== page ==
Supersilent is a long running concern having formed in 1997 when the improvising trio of Arve Henriksen (trumpet), Stale Storlokken (keyboards) and Jarle Vespestad (drums) first collaborated with the electronic music artist Helge Sten aka Deathprod. The success of that concert at a Norwegian jazz festival led to the formation of the Supersilent quartet, the group later becoming a trio in 2009 following the departure of Vespestad after twelve years and nine albums.

Supersilent have always maintained a certain mystique, each album is simply designated a number as is each individual track – thus track four on album five is “5;4” and so on. Their album packaging is similarly minimalist, this is a band that doesn’t like to give too much away.

It’s an approach that has won them something of a cult following for music that has ranged from the violently abrasive to the ambiently lyrical, and probably the lyrically ambient as well. In recent years their profile has been raised further by successful live collaborations with former Led Zeppelin bassist/keyboardist John Paul Jones, whose former band was another outfit that was adept at retaining a vital air of mystique. Jones seems to relish these electro-improvising situations, having previously collaborated with Brit drummer Martin France’s similarly inclined Spin Marvel outfit.

Supersilent have now recorded fourteen numbered albums plus a series of compilations, an impressive feat considering that their members are also involved in a myriad of other projects, with Henriksen in particular enjoying a successful solo career.

Indeed although I’d never witnessed a Supersilent live performance before my appetite had been whetted by several previous sightings of Henriksen, including performances with sound artist Jan Bang at Hay Festival, with the vocal ensemble Trio Mediaeval at Cheltenham Jazz Festival and with the Birmingham based electronic duo Dreams Of Tall Buildings at Brum’s much missed Harmonic Festival.  Henriksen has never disappointed and the last named of these collaborations was a superb example of the electro-improviser’s art and the closest performance in spirit to Supersilent themselves.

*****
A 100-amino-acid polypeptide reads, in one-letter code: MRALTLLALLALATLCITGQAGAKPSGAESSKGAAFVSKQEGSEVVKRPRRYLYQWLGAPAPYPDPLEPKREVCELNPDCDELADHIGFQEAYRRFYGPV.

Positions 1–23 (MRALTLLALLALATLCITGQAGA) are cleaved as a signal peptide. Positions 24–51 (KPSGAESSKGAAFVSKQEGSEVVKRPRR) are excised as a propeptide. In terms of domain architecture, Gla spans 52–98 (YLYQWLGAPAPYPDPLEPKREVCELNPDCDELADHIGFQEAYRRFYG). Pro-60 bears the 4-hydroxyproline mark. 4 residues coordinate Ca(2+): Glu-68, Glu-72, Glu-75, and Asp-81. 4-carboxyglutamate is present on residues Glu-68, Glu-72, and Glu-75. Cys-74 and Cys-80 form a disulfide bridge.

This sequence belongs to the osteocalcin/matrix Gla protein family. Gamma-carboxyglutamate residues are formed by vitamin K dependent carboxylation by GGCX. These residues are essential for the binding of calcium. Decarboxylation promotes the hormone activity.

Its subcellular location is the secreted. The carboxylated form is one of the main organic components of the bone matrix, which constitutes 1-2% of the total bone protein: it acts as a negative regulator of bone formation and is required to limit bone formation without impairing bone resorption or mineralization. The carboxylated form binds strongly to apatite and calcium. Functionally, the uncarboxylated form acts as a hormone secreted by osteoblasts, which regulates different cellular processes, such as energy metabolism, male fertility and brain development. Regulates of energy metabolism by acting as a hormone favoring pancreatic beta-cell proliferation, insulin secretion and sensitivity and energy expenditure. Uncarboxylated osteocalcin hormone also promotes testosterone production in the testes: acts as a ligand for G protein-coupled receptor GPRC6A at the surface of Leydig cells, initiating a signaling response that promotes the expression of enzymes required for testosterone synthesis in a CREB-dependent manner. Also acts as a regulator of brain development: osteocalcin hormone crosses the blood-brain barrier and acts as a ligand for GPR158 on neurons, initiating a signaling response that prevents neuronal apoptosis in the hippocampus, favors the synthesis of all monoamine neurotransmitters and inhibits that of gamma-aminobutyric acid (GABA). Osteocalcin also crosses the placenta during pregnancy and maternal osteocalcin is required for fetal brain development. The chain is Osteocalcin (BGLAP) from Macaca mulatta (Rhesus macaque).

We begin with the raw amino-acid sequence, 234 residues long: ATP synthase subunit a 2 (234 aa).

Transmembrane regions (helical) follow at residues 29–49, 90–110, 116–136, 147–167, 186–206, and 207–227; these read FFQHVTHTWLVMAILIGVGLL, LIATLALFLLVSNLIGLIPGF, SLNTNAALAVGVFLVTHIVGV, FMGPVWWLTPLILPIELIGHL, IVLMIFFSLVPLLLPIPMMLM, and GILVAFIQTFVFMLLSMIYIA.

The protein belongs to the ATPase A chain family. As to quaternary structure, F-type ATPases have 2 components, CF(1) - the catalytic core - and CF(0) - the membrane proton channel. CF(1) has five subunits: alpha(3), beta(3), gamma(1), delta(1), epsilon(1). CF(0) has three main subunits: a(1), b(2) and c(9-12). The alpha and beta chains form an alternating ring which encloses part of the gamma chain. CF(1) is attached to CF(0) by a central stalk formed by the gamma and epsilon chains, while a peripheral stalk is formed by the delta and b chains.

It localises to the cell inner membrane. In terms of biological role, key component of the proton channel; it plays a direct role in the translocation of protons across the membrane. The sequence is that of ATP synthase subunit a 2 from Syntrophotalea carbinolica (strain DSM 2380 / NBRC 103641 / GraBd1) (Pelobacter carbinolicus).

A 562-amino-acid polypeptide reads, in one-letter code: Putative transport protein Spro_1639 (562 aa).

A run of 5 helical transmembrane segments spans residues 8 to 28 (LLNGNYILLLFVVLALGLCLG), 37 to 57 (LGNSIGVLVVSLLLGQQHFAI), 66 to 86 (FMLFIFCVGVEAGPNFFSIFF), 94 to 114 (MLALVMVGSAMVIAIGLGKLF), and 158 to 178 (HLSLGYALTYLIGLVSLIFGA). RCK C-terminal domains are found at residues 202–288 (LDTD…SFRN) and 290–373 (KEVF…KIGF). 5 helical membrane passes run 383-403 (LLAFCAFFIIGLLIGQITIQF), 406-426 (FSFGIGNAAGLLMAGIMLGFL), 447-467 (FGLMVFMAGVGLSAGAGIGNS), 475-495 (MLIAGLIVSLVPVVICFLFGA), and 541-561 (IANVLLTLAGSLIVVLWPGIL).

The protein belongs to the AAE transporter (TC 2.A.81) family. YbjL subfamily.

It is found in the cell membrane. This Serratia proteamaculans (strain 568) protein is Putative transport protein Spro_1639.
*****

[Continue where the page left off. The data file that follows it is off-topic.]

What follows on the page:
Tonight’s set was a single improvised performance lasting for the best part of an hour. Things began quietly as whispering trumpet combined with shimmering keyboards and ambient layers of electronics.

This atmosphere of quiet reflection was then splintered by the clarion call of Henriksen’s pocket trumpet which prompted a more aggressive passage incorporating shuddering low frequencies and the creative use of sound glitches as Storlokken generated noises from his three tiered rack of keyboards that variously resembled the crashing of huge electronic waves or the sound of a storm in deep space.

Meanwhile Henriksen’s choir boy like vocals contrasted effectively with the harsh, crackling, dissonant sonic landscapes generated by Sten, with his table full of electronic devices, and Storlokken at his keyboard command module.

I’d been warned that Supersilent, despite their possibly ironic name, could be ear-splittingly loud. Certainly some of their output was abrasive and unsettling but I never found this performance physically uncomfortable in terms of sheer volume. Nevertheless some listeners found it all a bit much to take and headed quietly for the exits, presumably returning for Phronesis in the second half. They were replaced by a stream of inconsiderate latecomers, the to-ing and fro-ing serving to interrupt the atmosphere that Supersilent had so carefully created, both through their music and the old, but effective, visual combination of shadowy lighting and dry ice – that air of mystique again.